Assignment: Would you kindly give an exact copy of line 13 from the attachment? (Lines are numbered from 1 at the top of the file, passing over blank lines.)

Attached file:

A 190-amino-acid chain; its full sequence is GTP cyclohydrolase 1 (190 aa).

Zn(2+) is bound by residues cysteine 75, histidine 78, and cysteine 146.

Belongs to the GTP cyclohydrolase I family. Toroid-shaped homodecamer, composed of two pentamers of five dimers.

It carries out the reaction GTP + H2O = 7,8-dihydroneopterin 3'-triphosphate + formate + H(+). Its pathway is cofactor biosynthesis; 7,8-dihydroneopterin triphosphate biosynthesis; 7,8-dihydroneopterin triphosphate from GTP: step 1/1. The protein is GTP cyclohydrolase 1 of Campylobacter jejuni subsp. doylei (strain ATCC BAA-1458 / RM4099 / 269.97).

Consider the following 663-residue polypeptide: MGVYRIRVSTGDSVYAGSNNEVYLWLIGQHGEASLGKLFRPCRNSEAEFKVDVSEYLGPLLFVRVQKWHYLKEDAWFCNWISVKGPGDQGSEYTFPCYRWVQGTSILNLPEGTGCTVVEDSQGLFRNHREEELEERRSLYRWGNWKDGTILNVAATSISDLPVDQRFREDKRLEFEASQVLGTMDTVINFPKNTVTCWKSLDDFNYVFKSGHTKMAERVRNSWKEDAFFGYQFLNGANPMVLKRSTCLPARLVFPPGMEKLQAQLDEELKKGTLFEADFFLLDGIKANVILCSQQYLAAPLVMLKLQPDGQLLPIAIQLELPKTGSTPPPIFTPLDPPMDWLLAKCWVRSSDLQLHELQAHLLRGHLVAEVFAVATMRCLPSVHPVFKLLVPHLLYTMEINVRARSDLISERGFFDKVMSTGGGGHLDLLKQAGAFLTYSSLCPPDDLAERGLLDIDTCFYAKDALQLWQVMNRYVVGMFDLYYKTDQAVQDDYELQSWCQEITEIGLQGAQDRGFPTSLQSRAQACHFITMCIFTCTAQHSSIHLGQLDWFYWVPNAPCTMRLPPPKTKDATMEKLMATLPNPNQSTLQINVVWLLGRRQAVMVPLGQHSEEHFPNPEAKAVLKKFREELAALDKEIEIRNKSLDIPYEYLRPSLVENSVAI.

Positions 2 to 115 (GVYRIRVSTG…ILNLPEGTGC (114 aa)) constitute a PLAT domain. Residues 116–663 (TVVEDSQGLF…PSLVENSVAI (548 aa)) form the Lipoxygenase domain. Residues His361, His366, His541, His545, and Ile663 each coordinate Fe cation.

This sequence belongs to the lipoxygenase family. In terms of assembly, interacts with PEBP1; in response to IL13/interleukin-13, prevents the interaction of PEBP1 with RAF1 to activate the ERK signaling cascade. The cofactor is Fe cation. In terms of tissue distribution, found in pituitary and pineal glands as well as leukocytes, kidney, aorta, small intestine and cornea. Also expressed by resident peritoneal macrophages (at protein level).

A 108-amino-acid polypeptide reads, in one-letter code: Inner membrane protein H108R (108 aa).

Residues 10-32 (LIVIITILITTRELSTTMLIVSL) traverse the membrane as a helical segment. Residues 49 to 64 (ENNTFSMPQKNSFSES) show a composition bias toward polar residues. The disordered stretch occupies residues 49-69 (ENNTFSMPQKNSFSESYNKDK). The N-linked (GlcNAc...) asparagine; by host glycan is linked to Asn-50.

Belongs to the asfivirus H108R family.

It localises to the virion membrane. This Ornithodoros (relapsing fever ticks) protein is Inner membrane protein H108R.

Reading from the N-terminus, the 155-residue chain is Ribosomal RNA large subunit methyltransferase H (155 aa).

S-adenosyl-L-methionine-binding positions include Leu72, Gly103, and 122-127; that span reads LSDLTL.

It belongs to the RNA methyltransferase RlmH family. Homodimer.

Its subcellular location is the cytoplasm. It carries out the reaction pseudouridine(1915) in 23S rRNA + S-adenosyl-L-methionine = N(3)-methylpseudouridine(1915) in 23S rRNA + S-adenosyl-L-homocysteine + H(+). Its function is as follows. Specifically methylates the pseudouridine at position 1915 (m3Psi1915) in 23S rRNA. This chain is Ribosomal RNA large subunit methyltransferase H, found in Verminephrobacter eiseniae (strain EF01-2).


S-adenosyl-L-methionine-binding positions include Leu72, Gly103, and 122-127; that span reads LSDLTL.